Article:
3. I would understand if the Republic were an untested commodity. However, they have been a proven draw and have repeatedly sold out soccer matches where the attendance is approximately 11,000 ticket buyers. There is business risk in virtually every endeavour. In this case, the taxpayer risk has been minimized. Remember, Sacramento is an area with approximately 2 million residents. There are adjacent counties with numerous soccer fans. The closest MLS team is in San Jose, which is located approximately 122 miles away. Its quite obvious the Sacramento Republic will attract a large following. The transportation logistics couldn’t be any better. In fact, the Amtrak station in Sacramento is a short walk to the proposed location of the stadium.

  4. That’s all lovely, but it’s still not likely to produce enough revenue to create a reasonable return on a $280 million investment. The Republic would have to be the most profitable team in MLS for that to work out.

    It’s not my money, however, so I’m not complaining. It is puzzling, though.

  5. I think San Diego is a better market and would offer some sort of public contribution for a stadium. I’d rather have a MLS club than keep the Chargers.

  6. What’s going on with LAFC? They announced a plan for a stadium next to the coliseum 6 months ago but nothing since. Minnesota United announced the location but I read that it’s not a done deal. What am I missing?

  7. I’m not certain as to what are the composite details of the projected revenue streams. However, if MLS teams are huge money losing ventures then the league would fail to exist. If anything, the Sacramento Republic is banking on a loyal fan base. How much money they’ll bring in is another question. It will depend on the expectations of the owners.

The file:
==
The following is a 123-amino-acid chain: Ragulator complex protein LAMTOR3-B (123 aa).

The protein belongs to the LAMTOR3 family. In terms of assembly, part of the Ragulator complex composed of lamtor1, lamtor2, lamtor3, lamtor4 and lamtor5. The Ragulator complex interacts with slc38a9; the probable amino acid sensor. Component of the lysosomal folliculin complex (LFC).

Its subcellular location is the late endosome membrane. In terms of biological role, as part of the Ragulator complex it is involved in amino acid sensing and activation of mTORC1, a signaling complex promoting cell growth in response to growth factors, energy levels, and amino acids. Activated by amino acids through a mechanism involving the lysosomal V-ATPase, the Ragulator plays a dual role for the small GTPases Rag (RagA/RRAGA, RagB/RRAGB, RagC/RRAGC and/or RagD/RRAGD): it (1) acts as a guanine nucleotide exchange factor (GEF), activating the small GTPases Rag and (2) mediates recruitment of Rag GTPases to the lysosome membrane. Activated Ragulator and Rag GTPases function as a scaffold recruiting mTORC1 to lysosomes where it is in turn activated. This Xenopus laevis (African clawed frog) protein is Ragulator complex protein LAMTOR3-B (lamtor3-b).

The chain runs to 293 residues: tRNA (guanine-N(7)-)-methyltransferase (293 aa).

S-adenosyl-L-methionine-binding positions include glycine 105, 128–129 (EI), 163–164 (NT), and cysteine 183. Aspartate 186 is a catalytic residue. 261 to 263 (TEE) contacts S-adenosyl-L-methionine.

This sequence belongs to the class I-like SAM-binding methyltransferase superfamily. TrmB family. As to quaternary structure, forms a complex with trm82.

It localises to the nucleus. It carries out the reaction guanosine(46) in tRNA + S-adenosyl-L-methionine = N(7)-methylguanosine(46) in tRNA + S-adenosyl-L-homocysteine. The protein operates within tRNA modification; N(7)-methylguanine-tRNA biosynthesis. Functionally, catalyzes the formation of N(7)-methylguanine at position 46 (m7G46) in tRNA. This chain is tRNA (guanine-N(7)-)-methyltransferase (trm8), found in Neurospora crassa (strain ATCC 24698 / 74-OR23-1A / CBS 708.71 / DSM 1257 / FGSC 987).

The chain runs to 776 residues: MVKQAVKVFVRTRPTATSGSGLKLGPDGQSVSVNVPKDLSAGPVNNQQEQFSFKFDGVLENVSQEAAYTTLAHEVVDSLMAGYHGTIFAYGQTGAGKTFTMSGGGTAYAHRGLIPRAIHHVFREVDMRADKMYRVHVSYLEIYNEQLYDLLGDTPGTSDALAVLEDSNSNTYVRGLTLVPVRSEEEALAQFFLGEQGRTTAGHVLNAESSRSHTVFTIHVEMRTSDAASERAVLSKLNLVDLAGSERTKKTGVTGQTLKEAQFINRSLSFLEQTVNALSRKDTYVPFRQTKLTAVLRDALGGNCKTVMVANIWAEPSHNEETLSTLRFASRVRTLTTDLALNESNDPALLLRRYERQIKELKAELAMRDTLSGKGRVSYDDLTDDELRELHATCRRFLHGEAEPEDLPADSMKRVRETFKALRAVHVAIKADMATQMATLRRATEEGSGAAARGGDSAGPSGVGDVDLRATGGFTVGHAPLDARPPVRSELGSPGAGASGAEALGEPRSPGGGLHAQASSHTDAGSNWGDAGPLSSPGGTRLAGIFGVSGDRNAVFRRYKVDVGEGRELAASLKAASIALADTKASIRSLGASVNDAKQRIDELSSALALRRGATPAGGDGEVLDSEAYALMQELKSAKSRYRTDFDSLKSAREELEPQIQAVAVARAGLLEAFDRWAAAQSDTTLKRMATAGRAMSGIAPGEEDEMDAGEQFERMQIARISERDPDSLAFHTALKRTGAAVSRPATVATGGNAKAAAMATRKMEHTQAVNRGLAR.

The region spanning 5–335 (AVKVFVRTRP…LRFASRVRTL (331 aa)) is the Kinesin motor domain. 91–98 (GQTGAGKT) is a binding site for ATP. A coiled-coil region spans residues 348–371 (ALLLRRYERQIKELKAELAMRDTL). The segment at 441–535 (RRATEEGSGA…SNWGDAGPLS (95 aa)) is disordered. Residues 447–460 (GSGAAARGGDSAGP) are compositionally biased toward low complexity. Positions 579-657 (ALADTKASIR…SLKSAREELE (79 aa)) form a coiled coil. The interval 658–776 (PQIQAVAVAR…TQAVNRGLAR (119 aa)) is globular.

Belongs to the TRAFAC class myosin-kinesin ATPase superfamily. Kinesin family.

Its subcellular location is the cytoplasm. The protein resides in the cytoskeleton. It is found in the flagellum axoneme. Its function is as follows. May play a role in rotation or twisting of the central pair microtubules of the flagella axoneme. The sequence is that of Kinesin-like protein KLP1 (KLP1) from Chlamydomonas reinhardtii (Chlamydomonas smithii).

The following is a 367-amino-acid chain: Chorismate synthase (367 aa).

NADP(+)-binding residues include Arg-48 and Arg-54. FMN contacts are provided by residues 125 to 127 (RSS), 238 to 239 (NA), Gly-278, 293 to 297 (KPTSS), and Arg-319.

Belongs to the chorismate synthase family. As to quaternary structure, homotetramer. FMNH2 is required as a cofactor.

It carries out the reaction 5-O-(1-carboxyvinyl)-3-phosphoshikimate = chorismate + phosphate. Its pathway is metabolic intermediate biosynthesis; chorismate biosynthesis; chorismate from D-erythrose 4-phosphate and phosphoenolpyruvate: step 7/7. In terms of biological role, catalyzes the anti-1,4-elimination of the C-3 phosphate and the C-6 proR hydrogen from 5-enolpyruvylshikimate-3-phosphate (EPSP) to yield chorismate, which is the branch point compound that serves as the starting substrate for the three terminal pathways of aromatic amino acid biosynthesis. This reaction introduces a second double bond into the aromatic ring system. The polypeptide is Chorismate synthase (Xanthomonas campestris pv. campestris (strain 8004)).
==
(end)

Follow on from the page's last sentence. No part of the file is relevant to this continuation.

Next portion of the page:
8. @Ben: LAFC had a public meeting on the stadium design a couple of months ago to present their vision and to garner feedback. They aren’t due to take the pitch for another two seasons, so I’d imagine that things are moving along at an appropriate speed for the new stadium.

  9. @ Neil – I don’t think SRFC’s owners are looking long term at a “reasonable return” on investment; if that were the goal, then they’d keep the team at the USL level and at the current – and very inexpensive – Bonney Field, where they are currently making money hand over fist. Admittedly, much of that money-making ability for the team is predicated on the goal of SRFC going up to the MLS level.

    Going by the team values listed in the Forbes valuation, how much of that will change when NYCFC and Orlando and Atlanta and the Undead Corpse of Chivas are factored in? SRFC’s expansion value will be $100MM, but given the market and the current popularity of the team, the equity value will probably go up significantly above that initial $100MM buy-in.

    Equity financing. It’s what makes America great.

  10. MLS has spoken out about Sacramento:

    http://www.sacbee.com/news/local/article47737585.html

    Long story short: We’re the back-up plan. If one of those other three cities comes to its collective senses, er, drops out, we’ll be there to supply insanity, er, be an expansion team.

  11. If it looks like that rendering I’d drive up to see it. Not many things I’d drive to Sacramento for and its not even that far. I know there are some Sac residents here so I would like to affirm that that’s not meant as a dig. Hope they keep it affordable rather than just another luxury item for sports fanatics (keeping in mind I very much am one).

  12. Some owners in MLS feel that TV money will rise dramatically in next 10 years. Also demographics and a cultural shift might be all billionaires need to pull the trigger on a 300mil investment that has potential to grow into a top 3 sport in this country. Keep in mind that MLS sells its product all over the world including TV rights.

  13. I seriously doubt there will be any such thing as “TV” in 10 years. Not that I’d rule out sports leagues still finding a way to charge through the nose for rights fees, but I wouldn’t bet my money on it.